Andy Rourke, the bassist for legendary indie band The Smiths, has died aged 59.
“It is with deep sadness that we announce the passing of Andy Rourke after a lengthy illness with pancreatic cancer,” Rourke’s former bandmate, The Smiths’ guitarist Johnny Marr, wrote on Twitter.
“Andy will be remembered as a kind and beautiful soul by those who knew him and as a supremely gifted musician by music fans. We request privacy at this sad time.”
Rourke befriended Marr when he was 11 years old, and quit school four years later to pursue music.
When Marr formed The Smiths with Morrissey, they invited Rourke to play bass. He accepted, and ended up playing on the band’s most famous songs, including “This Charming Man” and “Heaven Knows I’m Miserable Now”, as well as several of Morrissey’s solo tracks.
In 1986, Rourke left the band for two weeks after being fired after being arrested on suspicion of possessing heroin. Rourke said in a 2013 interview with The Daily Beast that, at the time of his arrest, he was “at a dealer’s house trying to get possession”, and confirmed that Morrissey fired him by sending a postcard.
This came just before the release of the record The Queen is Dead, Rourke’s contribution on which Marr once described as “something no other bass play could match”. Rourke rejoined the band when it became clear the arrest would not affect his visa ahead of their tour in America.
The Smiths split two years later, following the release of album Strangeways, Here We Come, and Rourke immediately found work playing bass for Sinead O’Connor. Other musicians he played bass for included Stone Roses frontman Ian Brown, The Pretenders, and Badly Drawn Boy.
In the mid-Nineties, Rourke, alongside Smiths drummer Mike Joyce, launched a legal case against Marr and Morrissey over royalties. He ended up settling out of course for £83,000 as well as 10 per cent of future royalties.
Seven years after filing for bankruptcy in 1999, Rourke was one of the co-organisers of a series of concerts held to raise money for cancer research. The idea was generated after his then-manager and fellow organiser Nova Rehman’s father and sister were diagnosed with the illness.
The first concert took place in 2006, and saw Rourke reunite on-stage with Marr for the first time in 19 years, playing “How Soon is Now?”.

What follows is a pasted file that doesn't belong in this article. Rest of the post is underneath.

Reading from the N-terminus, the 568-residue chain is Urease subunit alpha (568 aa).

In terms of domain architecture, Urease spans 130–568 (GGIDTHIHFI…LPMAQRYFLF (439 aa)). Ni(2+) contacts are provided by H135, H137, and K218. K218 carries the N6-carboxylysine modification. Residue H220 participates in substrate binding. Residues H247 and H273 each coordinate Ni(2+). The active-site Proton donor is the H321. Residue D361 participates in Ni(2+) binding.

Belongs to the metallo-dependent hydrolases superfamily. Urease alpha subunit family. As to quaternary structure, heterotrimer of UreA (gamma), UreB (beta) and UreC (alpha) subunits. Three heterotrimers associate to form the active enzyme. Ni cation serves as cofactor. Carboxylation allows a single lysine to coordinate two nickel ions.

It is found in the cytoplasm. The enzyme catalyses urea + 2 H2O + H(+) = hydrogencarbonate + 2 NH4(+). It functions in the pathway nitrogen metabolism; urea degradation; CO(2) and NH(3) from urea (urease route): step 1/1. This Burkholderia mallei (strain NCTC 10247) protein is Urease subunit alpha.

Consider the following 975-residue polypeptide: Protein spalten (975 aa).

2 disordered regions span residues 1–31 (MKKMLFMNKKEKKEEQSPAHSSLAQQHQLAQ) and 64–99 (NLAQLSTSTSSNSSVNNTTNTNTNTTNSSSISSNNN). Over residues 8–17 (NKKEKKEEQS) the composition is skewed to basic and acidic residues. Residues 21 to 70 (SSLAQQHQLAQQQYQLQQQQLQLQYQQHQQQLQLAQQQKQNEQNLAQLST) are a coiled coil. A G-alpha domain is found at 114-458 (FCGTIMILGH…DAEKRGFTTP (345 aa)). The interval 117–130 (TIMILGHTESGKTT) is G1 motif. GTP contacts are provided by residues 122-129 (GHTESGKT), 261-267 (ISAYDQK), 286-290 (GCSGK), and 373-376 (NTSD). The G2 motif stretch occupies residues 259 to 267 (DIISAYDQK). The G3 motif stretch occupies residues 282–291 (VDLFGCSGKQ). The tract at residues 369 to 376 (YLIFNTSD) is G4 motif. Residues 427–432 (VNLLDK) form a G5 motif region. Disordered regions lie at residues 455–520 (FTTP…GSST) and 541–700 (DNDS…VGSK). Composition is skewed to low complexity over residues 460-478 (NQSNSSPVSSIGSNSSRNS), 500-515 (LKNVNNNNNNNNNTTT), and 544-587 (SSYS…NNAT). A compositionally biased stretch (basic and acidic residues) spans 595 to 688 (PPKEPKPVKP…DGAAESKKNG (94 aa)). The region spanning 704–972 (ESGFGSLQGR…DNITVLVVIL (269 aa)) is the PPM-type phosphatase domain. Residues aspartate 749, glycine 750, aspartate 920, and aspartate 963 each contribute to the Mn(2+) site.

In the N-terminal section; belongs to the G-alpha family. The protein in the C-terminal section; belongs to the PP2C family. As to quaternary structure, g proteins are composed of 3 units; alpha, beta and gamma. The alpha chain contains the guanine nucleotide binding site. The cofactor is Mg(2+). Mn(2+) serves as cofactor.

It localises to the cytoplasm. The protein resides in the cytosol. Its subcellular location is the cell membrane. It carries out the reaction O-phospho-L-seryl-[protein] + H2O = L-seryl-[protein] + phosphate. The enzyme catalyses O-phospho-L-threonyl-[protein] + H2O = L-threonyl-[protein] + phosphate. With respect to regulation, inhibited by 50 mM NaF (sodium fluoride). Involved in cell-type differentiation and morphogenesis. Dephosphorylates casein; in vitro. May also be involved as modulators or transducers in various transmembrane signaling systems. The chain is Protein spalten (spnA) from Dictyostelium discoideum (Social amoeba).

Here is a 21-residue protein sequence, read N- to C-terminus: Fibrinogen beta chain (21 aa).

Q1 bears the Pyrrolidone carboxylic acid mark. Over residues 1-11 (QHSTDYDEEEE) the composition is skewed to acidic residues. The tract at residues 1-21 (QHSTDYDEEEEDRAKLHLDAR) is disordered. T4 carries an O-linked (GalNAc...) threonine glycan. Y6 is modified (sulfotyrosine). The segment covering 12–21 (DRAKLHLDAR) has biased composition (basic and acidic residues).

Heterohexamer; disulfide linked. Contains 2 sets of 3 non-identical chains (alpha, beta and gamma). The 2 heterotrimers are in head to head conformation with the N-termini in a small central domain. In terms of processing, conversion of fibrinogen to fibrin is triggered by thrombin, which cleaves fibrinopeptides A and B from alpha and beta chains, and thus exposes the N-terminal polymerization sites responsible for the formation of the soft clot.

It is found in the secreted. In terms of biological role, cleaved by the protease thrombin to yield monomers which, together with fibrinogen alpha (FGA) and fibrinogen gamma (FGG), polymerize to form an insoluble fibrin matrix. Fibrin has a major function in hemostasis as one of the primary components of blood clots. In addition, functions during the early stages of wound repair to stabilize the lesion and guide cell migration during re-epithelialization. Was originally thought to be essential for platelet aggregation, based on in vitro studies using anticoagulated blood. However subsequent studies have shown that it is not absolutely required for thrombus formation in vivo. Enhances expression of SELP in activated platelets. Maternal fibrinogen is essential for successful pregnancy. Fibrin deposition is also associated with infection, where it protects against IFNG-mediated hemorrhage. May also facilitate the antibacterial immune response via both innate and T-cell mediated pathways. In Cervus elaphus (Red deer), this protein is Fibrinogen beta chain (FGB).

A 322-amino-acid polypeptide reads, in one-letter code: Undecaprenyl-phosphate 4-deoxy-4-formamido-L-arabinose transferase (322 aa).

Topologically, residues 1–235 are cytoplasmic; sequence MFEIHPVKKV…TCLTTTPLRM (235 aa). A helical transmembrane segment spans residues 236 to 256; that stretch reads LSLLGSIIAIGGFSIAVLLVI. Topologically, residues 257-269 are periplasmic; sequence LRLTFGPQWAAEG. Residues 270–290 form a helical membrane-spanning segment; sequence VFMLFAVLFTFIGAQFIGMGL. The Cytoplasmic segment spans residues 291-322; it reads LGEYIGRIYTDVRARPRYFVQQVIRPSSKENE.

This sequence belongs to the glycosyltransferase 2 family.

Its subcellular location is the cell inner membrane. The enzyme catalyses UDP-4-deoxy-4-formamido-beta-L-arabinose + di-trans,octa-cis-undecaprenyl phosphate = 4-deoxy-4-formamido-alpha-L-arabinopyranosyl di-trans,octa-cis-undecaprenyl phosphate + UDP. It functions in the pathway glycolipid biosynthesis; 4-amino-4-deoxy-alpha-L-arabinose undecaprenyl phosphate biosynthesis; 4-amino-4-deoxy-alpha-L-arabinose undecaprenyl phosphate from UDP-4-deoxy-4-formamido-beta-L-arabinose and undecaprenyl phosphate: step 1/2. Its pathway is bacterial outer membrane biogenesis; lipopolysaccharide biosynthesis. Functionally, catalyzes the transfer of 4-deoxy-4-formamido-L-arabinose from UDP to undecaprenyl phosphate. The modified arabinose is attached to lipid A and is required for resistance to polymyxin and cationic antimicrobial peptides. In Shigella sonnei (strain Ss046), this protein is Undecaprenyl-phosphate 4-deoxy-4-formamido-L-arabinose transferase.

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In 2007, Rourke formed the band Freebass alongside Stone Roses star Mani and New Order’s Peter Hook. He moved to New York two years later, where he hosted his own show on East Village Radio. He went on to form the band D.A.R.K. with musician and DJ Olé Koretsky and Cranberries singer Dolores O’Riordan, releasing their debut album in September 2016, O’Riordan died in 2018.
In a 2017 interview with MusicRadar, Rourke said that his favourite bass guitar was his 1964 P Bass I, which he “bought in New York in 1982”, and added that one of his favourite ever bass lines featured in Stevie Wonder song “I Was Made to Love Her”.
Following news of his death, a number of musicians paid tribute to Rourke on social media.
Suede bassist Mat Osman called him “a total one-off”, writing: “Aw man. RIP Andy Rourke. A rare bassist whose sound you could recognise straight away.
“I remember so clearly playing that Barbarism [Begins at Home] break over and over, trying to learn the riff, and marvelling at this steely funk driving the track along.”
Travis frontman Fran Healy added: “Andy was such a lovely gentle soul”, while record producer Stephen Street wrote: “So sad to hear this news Johnny. Thinking of you at this moment and sending my very best wishes and condolences.”
Meanwhile, film director Stuart Hazeldine wrote: “A great bassist for one of the all-time greatest bands. RIP Andy. You played good.”
Marr also shared a lengthier tribute on Instagram, in which he described how he first met Rourke when they were children, and later went on to form The Smiths with singer Morrissey.
“Andy and I met as schoolboys in 1975. We were best friends, going everywhere together. When we were fifteen I moved into his house with him and his three brothers and I soon came to realise that my mate was one of those rare people that absolutely no one doesn’t like.
“Andy and I spent all our time studying music, having fun, and working on becoming the best musicians we could possibly be,” he continued. “Back then Andy was a guitar player and a good one at that, but it was when he picked up the bass that he would find his true calling and his singular talent would flourish.
“Throughout our teens we played in various bands around South Manchester before making our reputations with The Smiths from 1982 to 1987, and it was on those Smiths records that Andy reinvented what it is to be a bass guitar player.”
Marr said that witnessing Rourke play bass during The Smiths’ sessions was “an absolute privlege and genuinely something to behold”.
“But one time which always comes to mind was when I sat next to him at the mixing desk watching him play his bass on the song ‘The Queen Is Dead’. It was so impressive that I said to myself ‘I’ll never forget this moment.’”
Rourke and Marr maintained their friendship over the years. The last time they played on stage together was with Marr’s band at Madison Square Garden in September 2022.
“It was a special moment that we shared with my family and his wife and soul mate Francesca,” Marr said. “Andy will always be remembered, as a kind and beautiful soul by everyone who knew him, and as a supremely gifted musician by people who love music. Well done Andy. We’ll miss you brother.”